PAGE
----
NEW YORK• Leslie Jones, the Saturday Night Live and Ghostbusters actress who was temporarily chased off Twitter in July last year by an army of trolls hurling sexist and racist insults, was sure to have thoughts on Milo Yiannopoulos getting a book deal.
Yiannopoulos, an editor at the conservative news site Breitbart News, was considered somewhat of a ringleader when she was flooded with abuse, largely from men who appeared to be upset that women could bust ghosts as well as the men from the 1984 Ghostbusters original. He encouraged his thousands of followers to direct their ire her way and was permanently banned from Twitter for his role in the abuse.
But that did not stop Threshold Editions, an imprint of Simon & Schuster, from signing a book deal with him, which The Hollywood Reporter said the deal was worth US$250,000 (S$362,000).
Simon & Schuster defended its move on Twitter, saying that book deals did not amount to a corporate endorsement of the authors' viewpoints.
"But you still help them spread their hate to even more people," Jones responded on Twitter.
She did not return a message sent through a Saturday Night Live spokesman on Tuesday and Yiannopoulos did not respond to an e-mail.
In an interview with The Hollywood Reporter, he sounded as surprised as anyone that he got the book deal.
"I met with top execs at Simon & Schuster earlier in the year and spent half an hour trying to shock them with lewd jokes and outrageous opinions," Yiannopoulos said. "I thought they were going to have me escorted from the building - but instead they offered me a wheelbarrow full of money."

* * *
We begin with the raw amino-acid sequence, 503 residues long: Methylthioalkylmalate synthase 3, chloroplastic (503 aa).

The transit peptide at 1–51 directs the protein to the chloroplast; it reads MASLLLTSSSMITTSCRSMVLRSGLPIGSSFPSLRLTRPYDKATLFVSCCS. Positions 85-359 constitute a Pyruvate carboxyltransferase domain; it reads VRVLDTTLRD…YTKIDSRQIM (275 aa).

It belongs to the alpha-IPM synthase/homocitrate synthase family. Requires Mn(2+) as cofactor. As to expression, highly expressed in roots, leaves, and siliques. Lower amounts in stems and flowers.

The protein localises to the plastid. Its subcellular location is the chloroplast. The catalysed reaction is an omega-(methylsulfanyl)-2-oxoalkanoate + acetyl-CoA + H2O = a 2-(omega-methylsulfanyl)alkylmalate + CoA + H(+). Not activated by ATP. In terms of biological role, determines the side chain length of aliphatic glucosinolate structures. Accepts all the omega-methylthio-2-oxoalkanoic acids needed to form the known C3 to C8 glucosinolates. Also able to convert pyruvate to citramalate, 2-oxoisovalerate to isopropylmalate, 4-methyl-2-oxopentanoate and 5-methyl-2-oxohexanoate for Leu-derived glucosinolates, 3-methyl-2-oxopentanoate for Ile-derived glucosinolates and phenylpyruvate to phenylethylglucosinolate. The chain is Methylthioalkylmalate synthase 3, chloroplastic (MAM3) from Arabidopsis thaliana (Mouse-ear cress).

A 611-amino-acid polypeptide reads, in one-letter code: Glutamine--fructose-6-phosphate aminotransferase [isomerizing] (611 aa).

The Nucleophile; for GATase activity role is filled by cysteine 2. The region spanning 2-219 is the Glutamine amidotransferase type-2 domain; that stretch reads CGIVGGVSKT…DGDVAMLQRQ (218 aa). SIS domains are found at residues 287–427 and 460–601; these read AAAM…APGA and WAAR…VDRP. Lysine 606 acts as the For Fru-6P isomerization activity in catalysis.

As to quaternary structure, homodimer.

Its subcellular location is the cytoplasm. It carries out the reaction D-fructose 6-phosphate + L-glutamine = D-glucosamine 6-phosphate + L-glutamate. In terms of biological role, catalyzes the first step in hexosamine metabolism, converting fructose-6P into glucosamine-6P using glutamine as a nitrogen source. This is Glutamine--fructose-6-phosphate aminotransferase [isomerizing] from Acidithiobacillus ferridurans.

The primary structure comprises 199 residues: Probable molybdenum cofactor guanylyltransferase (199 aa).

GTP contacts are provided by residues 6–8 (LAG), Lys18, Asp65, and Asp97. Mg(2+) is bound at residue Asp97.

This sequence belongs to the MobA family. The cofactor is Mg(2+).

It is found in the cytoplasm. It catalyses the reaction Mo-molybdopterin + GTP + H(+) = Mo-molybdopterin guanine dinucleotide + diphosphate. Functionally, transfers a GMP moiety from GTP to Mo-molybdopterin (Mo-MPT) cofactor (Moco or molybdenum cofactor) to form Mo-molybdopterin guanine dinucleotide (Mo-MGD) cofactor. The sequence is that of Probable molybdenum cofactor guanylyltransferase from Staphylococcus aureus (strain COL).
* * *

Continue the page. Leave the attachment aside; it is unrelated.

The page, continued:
Many critics of him protested after the deal was announced, accusing Simon & Schuster of encouraging hateful speech.
In a statement last week, Simon & Schuster said: "We do not and never have condoned discrimination or hate speech in any form.
"At Simon & Schuster, we have always published books by a wide range of authors with greatly varying, and frequently controversial, opinions, and appealing to many different audiences of readers.
"While we are cognizant that many may disagree vehemently with the books we publish, we note that the opinions expressed therein belong to our authors, and do not reflect either a corporate viewpoint or the views of our employees."
Yiannopoulos has long appeared to take glee in the protests of left-leaning commentators. He was an advocate for the GamerGate group, which often targeted feminists, and went on a speaking tour of college campuses to rail against "PC culture". He has bragged that "I don't have feelings to hurt".
"Every line of attack the forces of political correctness try on me fails pathetically," he told The Hollywood Reporter last week. "I'm more powerful, more influential and more fabulous than ever before and this book is the moment Milo goes mainstream. Social justice warriors should be scared - very scared."